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Travel Advice

Travelers Diarrhea

Unfortunately, traveler’s diarrhea affects up to half of all travelers to developing countries. There are ways to try and protect yourself though.

  • Food:

    • Avoid salads, raw vegetables, fruits that cannot be peeled, and cold foods that may have been washed in contaminated water
    • Avoid buffets or foods that have been sitting out for a long time
    • Do not eat raw or undercooked meat or seafood
    • Avoid milk and dairy products, which may be unpasteurized
    • Avoid food from street vendors
    • Carry hand sanitizer at all times and use frequently, w ash hands with soap prior to eating
  • Water:

    • Boiling water for 3 minutes is the safest way to disinfect it
    • Drink only bottled water or juices, make sure bottles are unopened and have an intact seal
    • Do not use ice made from tap water
    • Used bottled water to brush your teeth
    • Consider disinfecting water with iodine tablets (unless pregnant or have a thyroid condition) or using a portable water filter
  • How is traveler’s diarrhea treated?

    • Rehydration is the most important part of treatment
    • Drink fluids (bottled or boiled only)
    • Oral rehydration solution is readily available around the world
    • Loperamide can be used for symptomatic relief (it should not be used if you have fever or bloody stools)
    • Antibiotics are sometimes prescribed by travel physicians to help shorten duration of illness
  • Sun Safety

    Sun exposure can damage your skin leading to skin cancer. It is important to protect yourself while traveling.

    • Wear protective clothing, hats and sunglasses
    • Limit sun exposure, especially during peak hours of 10AM – 2PM
    • Apply sunscreen prior to mosquito repellents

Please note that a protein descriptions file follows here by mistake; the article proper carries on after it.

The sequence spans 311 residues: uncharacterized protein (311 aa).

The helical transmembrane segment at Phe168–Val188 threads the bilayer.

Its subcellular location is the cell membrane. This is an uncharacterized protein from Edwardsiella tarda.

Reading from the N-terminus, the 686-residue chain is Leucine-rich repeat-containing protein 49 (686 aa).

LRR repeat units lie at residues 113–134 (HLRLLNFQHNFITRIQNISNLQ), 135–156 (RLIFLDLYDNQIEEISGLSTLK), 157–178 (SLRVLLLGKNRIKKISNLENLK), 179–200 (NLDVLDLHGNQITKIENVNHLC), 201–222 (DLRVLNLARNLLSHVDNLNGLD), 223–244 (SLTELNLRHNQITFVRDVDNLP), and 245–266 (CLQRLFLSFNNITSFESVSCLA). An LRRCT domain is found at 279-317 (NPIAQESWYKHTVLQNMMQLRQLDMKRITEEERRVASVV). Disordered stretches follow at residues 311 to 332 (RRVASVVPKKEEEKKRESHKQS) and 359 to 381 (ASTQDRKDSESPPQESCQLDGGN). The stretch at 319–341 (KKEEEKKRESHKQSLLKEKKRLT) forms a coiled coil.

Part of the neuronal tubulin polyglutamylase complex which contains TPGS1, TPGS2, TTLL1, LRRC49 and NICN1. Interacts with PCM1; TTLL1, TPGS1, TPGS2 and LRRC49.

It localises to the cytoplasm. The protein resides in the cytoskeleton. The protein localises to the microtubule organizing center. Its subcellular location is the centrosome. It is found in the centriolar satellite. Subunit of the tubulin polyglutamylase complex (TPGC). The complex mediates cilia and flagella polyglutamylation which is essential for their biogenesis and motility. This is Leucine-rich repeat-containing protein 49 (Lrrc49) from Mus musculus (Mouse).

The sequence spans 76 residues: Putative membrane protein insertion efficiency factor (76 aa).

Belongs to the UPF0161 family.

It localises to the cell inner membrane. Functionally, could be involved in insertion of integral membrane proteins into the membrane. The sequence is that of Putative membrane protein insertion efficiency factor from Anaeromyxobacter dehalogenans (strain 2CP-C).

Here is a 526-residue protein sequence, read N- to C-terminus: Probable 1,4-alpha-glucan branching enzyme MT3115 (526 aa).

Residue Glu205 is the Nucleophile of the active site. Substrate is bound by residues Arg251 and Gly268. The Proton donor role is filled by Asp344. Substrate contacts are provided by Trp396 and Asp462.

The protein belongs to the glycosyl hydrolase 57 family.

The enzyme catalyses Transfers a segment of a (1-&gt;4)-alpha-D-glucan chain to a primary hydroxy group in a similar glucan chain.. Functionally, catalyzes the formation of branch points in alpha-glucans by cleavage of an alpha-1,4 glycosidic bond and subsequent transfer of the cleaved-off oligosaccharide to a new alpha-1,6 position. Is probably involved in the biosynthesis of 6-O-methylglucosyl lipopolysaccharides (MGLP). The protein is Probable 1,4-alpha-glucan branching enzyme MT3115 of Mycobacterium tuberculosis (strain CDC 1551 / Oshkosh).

• Use sunscreens with SPF 30 or higher. Reapply frequently, especially after swimming or sweating
    • If sunburn does occur, use cool compresses, soothing lotions/aloe
  • Water Safety

    Water activities (swimming, boating) can be an entertaining part of any vacation, but there are also risks involved. In developing countries , lakes, rivers, and beaches can be breeding grounds for water borne illnesses.

    • Avoid swimming in standing water
    • Avoid swallowing water or submerging your head
    • Wear protective sandals
    • Use hand sanitizer after swimming
    • Do not dive headfirst into unknown waters
    • Always wear proper fitting life jackets when participating in any water sports


What is malaria?

Malaria is a disease that is caused by a parasite. It infects about 250 million people each year causing about 1 million deaths. It is endemic in certain parts of the world, including Africa, Asia, Mexico, and South America.

How is malaria transmitted?

Malaria is transmitted via infected mosquitoes. It cannot be caught directly from an infected person, only through a mosquito bite. It can take days to weeks after a bite for a to develop symptoms.

What are the symptoms of malaria?

Symptoms include fever, chills, joint pains, and fatigue. In severe cases it can result in coma and death.

How is malaria diagnosed?

Malaria is suspected when an individual exhibits the typical symptoms and has history of recent travel to a malaria endemic area. It is diagnosed by looking for the parasite in a sample of the patient’s blood.

How can malaria be prevented?

There are a few recommended ways to prevent infection with malaria. Depending on your travel destination, your physician may recommend that you take malaria prophylaxis during your trip. Knowing where you are traveling is imperative in determining which medication is right for you as resistant malaria is common in certain areas. If you are prescribed medications it is important to take for the fully recommended course. Besides medications, travelers should take measures to avoid mosquito bites. These include insect repellents containing DEET, mosquito nets if sleeping in areas that are open to the outside, and proper clothing.